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In June 1912 a violent eruption of the Novarupta Volcano turned a huge track of wilderness into a landscape of ash-covered mountains, smoking valleys and thousands of steam vents. The valley floor became known as the Valley of 10,000 Smokes and subsequently became the national monument now known as Katmai National Park and Preserve.

This remote wilderness has a deserved reputation for its truly spectacular mountain scenery and for the richness and diversity of its wildlife. It has the world’s largest population — more than 2,000 — of protected grizzly bears. At Brooks Falls they congregate at the river's edge to fish for salmon while at Hallo Bay they are frequently seen feeding on sedges along the shoreline.

Hallo Bay

Grizzly bear viewing in Alaska is renowned, but Hallo Bay offers a wonderful opportunity to get close to these magnificent creatures at any time of the summer season. Reached by a thrilling light aircraft flight from Homer, Hallo Bay is located on the wild, remote and volcanic Pacific coast of the Alaska Peninsula. There are no roads within Hallo Bay, which is surrounded by the vast sprawl of Katmai National Park.

Hallo Bay offers a diversity of food habitats and has one of the highest concentrations of bears in Alaska. From May to early July they are engaged in complex and fascinating mating behaviour, digging clams in the intertidal areas and grazing on the coastal sedges. In mid-July the first of the salmon arrive, providing a feast and a change in diet.

Bear viewing takes place on foot in groups of four or five guests, with experienced naturalist guides making the experience highly personal and informative, as well as safe.

Accommodation here is in simple weather-port tents but hot showers are available and plenty of hearty nutritious food is included. Guests should be reasonably fit and prepared for some wilderness walking to make the most of a stay in this exceptional place.

Salmon-fishing bears of Brooks Falls

Grizzly bears at Brooks FallsBrooks Falls in Katmai National Park is world renowned for its large population of grizzly bears, attracted by the prolific numbers of salmon found in the Brooks River.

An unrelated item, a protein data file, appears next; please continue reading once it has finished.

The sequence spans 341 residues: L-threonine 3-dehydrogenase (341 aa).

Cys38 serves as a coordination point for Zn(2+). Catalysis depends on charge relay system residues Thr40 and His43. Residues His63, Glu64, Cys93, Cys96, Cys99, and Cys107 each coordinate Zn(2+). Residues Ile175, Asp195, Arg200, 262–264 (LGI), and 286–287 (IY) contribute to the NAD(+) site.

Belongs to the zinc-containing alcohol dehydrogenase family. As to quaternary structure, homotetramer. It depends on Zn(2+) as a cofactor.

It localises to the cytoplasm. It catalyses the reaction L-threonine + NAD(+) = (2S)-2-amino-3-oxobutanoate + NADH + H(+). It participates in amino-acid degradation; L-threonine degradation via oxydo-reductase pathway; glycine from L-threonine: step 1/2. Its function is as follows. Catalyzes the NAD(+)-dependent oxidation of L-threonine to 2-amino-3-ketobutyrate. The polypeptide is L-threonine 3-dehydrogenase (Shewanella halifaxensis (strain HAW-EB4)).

Special platforms overlooking the river offer guests superb independent bear viewing and park rangers are on hand to answer questions and ensure your safety.

Bears are typically seen from mid-June until the end of the summer, apart from August when they forage for berries in the woods. They stand at the top of the falls to catch the leaping, spawning salmon whilst in September they gorge themselves on dead fish, fattening themselves up before winter hibernation.

Accommodation here is basic but the wildlife sightings are superb.

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Audley Travel specialist Anna

Start planning your tailor-made trip to Katmai National Park by contacting one of our Alaska specialists

Suggested itineraries featuring Katmai National Park

Our itineraries will give you suggestions for what is possible when you travel in Katmai National Park, and they showcase routes we know work particularly well. Treat them as inspiration, because your trip will be created uniquely by one of our specialists.

Map of Katmai National Park

Places & hotels on the map

    Places near Katmai National Park

    Ideas for experiencing Katmai National Park

    Our specialists seek out authentic ways to get to know the places that could feature in your trip. These activities reflect some of the experiences they've most enjoyed while visiting Katmai National Park, and which use the best local guides.

    • Bear & Wildlife Viewing Flight Safari
      Bear & Wildlife Viewing Flight Safari, Homer

      Bear & Wildlife Viewing Flight Safari

      Bear & Wildlife Viewing Flight Safari

      Begin with a scenic one and a half hour small plane flight over active volcanoes and glaciers to the east coast of Katmai National Park (this tour does NOT go to Brooks Falls).

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